Above we can see the Nazi Police buckle with the pebbled backing, the swastika in the center framed by a wreath and Gott Mitt Uns (God with Us). On the right we see the bottom of the belt with the RZM marking from the manufacturer with their code.


 In 1936 the Landespolizei  were merged into the Ordnungspolizei which assimilated the local police units into a national police force sometimes called the Grüne Poolizei (Green Police)


The Ordnungspolizei or Orpo was under the Ministry of the Interior Traditionally, law enforcement in Germany had been a state and local matter. In this role, Himmler was nominally subordinate to Interior Minister Wilhelm Frick. However, the decree effectively subordinated the police to the SS,  Himmler gained authority as all of Germany's uniformed law enforcement agencies were amalgamated into the new Ordnungspolizei, whose main office became populated by officers of the SS.

The Insignia of the Ordnungspolizei on the holster suggests this officer was from the Berlin detachment and a proud member of his unit.


Starting in 1929 all Landjäger (Rural Constables) were to be re-armed with the P-08.  This gun number 359 was assigned to Landjägerei Arnsberg.  See Sturgess & Görtz Pistole Parabellum Chapter 21 page 535 for similar weapons described.  Very rare police model.

The gun is very clean showing slight holster wear on the muzzle, the side plate and front part of rails. This Police model is very unusual in that it has both the sear and magazine safety. These safeties were implemented for by directive for police units.  The magazine safety's were mostly removed by unit armorers based on complaints and then slowly discontinued in the late 1930's.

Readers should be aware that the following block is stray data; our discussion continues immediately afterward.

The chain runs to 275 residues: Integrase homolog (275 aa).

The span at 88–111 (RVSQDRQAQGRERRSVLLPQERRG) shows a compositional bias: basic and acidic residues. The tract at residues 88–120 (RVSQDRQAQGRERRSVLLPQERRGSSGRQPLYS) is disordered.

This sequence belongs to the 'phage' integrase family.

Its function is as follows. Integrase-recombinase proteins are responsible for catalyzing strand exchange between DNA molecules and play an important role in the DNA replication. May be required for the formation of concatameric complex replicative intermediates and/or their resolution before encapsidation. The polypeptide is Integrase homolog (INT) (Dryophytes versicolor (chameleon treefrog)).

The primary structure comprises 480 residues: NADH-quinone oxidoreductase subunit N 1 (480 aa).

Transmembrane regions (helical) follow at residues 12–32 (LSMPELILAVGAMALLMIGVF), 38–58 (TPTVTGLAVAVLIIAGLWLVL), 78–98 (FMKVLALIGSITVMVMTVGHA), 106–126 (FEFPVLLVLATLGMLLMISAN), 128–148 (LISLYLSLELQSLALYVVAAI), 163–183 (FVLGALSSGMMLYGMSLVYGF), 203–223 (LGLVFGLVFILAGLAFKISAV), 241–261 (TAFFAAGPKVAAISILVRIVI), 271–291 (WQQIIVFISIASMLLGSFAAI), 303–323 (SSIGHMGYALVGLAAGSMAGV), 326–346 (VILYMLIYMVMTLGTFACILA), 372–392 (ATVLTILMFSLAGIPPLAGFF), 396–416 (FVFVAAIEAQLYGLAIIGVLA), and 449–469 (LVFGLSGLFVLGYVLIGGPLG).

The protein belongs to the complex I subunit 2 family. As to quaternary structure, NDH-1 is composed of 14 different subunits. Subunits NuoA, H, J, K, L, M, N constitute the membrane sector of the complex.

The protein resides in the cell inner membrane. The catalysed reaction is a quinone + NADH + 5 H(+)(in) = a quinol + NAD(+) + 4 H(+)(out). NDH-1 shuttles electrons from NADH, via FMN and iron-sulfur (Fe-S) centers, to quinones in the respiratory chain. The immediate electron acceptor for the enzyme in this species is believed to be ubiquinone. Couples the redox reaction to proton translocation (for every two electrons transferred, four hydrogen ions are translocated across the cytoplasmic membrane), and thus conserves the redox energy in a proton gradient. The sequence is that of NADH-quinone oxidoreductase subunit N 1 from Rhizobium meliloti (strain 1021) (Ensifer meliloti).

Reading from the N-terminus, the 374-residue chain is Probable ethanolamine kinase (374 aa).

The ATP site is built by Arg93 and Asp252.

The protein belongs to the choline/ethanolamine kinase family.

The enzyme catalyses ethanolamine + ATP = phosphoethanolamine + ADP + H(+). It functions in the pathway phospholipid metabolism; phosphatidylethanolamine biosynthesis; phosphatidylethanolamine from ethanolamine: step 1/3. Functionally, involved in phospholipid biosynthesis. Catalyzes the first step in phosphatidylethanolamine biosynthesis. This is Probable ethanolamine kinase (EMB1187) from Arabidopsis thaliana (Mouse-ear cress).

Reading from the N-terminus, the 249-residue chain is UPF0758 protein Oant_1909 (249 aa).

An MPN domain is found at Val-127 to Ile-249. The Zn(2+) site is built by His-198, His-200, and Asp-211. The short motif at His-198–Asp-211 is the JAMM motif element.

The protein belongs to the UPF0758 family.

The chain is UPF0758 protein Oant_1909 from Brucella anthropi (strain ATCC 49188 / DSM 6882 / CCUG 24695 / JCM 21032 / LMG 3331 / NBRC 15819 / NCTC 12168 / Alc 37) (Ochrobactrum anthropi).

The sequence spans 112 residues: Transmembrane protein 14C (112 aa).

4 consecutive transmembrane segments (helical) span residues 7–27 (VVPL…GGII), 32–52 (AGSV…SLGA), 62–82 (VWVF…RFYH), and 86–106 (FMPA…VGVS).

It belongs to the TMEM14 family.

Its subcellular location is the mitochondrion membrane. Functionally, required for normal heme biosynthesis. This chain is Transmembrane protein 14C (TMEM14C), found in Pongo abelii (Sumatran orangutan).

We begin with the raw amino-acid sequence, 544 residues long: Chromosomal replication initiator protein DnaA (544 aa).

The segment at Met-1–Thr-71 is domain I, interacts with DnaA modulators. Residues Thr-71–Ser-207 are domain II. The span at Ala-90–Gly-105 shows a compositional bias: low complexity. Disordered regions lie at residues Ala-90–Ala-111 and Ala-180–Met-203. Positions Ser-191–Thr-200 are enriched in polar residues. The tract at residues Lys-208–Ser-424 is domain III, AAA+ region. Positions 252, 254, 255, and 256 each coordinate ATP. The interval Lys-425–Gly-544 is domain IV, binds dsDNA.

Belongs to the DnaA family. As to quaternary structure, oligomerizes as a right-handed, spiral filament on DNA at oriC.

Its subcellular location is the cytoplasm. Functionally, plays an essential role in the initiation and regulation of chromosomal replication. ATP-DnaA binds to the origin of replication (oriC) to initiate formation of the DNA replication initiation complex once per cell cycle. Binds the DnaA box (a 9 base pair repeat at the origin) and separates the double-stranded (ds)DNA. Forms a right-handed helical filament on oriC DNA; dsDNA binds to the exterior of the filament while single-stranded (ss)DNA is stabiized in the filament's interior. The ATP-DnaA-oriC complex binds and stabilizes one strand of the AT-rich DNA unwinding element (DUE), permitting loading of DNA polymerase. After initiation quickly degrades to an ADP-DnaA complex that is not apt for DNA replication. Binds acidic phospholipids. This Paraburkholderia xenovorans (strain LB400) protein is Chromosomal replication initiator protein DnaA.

This gun bears a serial number "65" to the gun in response to the 1932 the Reichswehrministerium  order that the rear connecting pin be serial numbered to the gun. be numbered so that they were not interchanged in cleaning.  In full recoil with the heavy loads the Luger shoots a loose pin would have the edge flange chipped and required replacement. The straight back of the "ears" on the P-08 tell us that it was a DWM manufactured frame. There are two magazines in the rig, they are marked in the police fashion numbered 1 & 2 and are early DWM type magazines.



A parade of uniformed police in Bremen in 1937 (Note SA officer in front of reviewing commanders.



So now that we know where they came from and what the characteristics of the unmarked Parabellums were the term "Sneaks" seems to lose some of its meaning; they obviously were know to the Allied Commission because they were authorized for delivery in 1929 to the police units; they just came from a order to Morocco that weren't manufactured marked and decidedly not delivered.

It is entirely subjective to give any Luger a rating of excellent or fine, just as it is to declare it xx% blued or strawed. Few Lugers are out of the box new and these are premium priced. Bluing percentages is like Beauty, in the eye of the beholder.  We strive to provide pictures so you can judge for yourself if the gun meets your criteria


This rig is offered with the all matching unit marked Late DWM Police Luger, two matching magazines, a matching loading tool, a police holster and Nazi police belt and buckle. The Sneak Weimar/Nazi Police Luger is offered for [SOLD] over-the counter to the police collector. We reserve the right to withdraw any firearm from an auction site that is sold over the counter.   Questions to: josef@phoenixinvestmentarms.com